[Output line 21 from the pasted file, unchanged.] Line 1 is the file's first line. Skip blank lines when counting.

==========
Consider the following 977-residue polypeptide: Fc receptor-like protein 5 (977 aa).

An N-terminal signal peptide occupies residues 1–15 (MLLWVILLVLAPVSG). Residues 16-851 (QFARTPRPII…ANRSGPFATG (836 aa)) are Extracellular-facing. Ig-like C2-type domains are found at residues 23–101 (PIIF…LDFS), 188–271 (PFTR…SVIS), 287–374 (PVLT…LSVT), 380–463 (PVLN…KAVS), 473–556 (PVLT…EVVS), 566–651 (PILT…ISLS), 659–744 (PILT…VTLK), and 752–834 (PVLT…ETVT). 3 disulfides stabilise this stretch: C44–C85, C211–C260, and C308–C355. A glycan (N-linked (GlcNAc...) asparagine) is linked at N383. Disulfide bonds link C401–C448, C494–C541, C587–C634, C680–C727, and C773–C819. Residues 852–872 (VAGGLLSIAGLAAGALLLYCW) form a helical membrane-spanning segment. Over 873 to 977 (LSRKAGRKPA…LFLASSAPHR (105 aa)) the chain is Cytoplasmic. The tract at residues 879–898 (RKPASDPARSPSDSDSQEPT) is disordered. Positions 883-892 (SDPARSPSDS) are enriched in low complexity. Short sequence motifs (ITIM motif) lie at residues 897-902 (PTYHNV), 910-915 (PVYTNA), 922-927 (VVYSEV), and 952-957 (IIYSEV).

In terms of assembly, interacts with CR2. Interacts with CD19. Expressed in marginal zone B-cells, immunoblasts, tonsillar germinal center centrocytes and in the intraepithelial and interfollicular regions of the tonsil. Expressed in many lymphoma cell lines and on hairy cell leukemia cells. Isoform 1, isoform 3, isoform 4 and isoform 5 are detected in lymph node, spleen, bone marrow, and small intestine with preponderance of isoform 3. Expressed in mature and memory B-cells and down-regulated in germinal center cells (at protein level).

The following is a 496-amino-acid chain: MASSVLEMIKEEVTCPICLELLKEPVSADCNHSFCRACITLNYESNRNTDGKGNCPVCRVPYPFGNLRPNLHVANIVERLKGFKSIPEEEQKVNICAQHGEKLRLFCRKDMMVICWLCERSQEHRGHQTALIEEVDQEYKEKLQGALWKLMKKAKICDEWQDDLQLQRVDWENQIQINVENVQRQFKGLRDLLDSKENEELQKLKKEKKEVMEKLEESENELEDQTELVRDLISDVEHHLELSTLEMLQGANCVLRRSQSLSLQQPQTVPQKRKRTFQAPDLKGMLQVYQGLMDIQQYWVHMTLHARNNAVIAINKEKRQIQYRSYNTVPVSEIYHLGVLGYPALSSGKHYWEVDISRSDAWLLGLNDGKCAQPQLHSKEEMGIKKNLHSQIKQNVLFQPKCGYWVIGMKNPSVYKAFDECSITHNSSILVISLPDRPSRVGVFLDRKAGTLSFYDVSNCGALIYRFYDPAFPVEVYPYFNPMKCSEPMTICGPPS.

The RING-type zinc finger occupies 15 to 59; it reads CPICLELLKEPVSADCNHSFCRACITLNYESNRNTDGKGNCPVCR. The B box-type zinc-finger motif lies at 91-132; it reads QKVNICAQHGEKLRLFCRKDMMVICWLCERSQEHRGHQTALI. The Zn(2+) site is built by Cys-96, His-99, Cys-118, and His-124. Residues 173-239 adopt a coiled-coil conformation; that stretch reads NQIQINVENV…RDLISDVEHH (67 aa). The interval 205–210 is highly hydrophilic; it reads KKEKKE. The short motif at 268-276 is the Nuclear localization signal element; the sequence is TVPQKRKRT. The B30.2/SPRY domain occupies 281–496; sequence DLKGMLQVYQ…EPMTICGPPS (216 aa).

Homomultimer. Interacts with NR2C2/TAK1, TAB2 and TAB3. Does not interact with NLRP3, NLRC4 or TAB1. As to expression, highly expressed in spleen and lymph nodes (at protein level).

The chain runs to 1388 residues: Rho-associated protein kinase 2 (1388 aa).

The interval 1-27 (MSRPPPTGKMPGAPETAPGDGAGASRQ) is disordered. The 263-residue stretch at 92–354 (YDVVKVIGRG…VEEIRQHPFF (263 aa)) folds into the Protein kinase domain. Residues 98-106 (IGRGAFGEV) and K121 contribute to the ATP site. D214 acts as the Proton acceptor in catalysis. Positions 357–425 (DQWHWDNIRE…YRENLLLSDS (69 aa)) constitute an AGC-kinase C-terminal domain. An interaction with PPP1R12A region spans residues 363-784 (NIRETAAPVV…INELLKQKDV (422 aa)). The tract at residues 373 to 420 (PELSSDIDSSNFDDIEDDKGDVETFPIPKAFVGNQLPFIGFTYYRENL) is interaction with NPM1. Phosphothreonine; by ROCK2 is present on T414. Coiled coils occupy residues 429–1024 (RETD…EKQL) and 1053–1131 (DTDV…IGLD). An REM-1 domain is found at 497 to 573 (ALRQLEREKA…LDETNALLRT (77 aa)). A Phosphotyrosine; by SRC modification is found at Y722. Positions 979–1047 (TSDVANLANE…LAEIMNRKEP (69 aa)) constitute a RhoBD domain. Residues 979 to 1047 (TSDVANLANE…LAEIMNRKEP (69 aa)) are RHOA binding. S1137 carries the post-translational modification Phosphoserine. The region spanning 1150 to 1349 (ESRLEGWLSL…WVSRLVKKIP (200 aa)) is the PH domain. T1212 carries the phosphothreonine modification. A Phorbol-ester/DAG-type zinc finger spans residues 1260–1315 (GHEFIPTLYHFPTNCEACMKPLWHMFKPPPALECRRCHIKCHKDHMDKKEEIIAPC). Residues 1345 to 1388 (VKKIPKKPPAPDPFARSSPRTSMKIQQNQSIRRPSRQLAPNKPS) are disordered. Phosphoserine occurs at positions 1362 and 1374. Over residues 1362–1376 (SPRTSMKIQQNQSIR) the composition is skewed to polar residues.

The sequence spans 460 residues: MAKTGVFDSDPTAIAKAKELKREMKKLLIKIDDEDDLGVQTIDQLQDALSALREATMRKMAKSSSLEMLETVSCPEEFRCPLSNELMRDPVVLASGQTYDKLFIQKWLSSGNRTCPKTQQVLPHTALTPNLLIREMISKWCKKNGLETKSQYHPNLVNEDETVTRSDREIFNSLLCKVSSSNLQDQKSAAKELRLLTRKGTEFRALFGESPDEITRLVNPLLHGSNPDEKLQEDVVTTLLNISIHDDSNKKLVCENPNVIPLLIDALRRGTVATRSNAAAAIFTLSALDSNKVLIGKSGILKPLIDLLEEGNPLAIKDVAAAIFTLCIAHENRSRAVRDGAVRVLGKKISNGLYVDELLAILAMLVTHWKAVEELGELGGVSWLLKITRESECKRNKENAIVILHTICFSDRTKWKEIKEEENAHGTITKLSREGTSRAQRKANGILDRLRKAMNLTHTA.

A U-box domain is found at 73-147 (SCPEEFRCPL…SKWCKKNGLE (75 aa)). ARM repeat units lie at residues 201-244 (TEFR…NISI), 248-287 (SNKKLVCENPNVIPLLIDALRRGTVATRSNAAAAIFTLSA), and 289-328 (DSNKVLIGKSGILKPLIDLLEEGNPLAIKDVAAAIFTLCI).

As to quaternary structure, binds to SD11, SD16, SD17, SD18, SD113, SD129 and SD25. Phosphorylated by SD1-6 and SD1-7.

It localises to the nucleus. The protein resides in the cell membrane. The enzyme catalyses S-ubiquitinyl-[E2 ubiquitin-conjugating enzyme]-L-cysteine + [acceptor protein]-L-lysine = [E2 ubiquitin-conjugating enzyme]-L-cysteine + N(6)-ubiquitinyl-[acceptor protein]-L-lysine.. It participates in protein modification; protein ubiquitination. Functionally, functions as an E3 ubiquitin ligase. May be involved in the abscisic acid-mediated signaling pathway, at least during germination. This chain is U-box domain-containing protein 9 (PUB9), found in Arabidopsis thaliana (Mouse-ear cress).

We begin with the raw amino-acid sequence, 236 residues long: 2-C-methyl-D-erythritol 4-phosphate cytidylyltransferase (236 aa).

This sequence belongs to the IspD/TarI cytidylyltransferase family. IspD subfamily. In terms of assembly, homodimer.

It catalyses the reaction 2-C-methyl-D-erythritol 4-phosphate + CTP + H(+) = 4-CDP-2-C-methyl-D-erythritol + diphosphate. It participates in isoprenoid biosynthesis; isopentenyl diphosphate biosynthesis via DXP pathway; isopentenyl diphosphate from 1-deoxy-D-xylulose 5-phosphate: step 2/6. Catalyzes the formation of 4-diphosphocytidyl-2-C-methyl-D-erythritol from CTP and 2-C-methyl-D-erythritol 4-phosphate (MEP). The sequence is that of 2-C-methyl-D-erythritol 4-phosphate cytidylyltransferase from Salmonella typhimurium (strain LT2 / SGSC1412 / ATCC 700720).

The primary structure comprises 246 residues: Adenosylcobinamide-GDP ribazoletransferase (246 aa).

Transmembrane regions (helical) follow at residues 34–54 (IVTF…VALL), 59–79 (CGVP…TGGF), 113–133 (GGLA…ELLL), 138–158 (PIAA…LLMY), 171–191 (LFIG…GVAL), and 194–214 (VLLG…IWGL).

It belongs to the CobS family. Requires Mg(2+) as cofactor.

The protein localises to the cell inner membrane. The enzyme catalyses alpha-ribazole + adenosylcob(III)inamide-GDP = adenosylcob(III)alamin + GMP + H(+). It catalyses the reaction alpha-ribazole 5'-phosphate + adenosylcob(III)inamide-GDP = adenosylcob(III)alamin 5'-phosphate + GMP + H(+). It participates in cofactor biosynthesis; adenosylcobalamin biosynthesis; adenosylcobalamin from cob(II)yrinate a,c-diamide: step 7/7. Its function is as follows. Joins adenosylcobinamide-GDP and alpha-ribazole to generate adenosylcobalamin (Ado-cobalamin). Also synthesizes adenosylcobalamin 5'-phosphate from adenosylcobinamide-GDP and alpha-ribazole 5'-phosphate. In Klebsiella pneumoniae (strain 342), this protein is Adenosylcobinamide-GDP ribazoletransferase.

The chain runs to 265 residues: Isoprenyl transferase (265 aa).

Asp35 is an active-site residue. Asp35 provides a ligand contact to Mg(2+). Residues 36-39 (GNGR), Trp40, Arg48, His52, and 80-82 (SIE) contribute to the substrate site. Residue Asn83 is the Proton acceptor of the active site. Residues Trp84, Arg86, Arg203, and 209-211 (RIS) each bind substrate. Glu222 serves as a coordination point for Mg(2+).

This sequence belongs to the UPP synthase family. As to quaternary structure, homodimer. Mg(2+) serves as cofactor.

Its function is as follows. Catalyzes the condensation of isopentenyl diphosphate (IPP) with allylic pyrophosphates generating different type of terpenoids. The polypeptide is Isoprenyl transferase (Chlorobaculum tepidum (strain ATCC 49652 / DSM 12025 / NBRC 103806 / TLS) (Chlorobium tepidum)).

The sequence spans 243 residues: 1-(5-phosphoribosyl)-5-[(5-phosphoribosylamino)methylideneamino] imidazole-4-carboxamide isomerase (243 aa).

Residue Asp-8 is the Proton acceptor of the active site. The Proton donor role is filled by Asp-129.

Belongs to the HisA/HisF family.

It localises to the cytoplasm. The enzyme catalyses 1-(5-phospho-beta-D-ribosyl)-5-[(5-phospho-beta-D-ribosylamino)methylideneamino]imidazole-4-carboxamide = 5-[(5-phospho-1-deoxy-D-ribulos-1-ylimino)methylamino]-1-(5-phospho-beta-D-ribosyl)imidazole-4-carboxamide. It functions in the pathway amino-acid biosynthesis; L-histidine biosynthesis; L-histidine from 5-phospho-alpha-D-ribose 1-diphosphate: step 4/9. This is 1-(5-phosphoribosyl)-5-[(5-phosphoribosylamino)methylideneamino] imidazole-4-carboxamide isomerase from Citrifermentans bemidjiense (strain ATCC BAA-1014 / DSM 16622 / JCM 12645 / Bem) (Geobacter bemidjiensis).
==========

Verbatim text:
Asp35 is an active-site residue. Asp35 provides a ligand contact to Mg(2+). Residues 36-39 (GNGR), Trp40, Arg48, His52, and 80-82 (SIE) contribute to the substrate site. Residue Asn83 is the Proton acceptor of the active site. Residues Trp84, Arg86, Arg203, and 209-211 (RIS) each bind substrate. Glu222 serves as a coordination point for Mg(2+).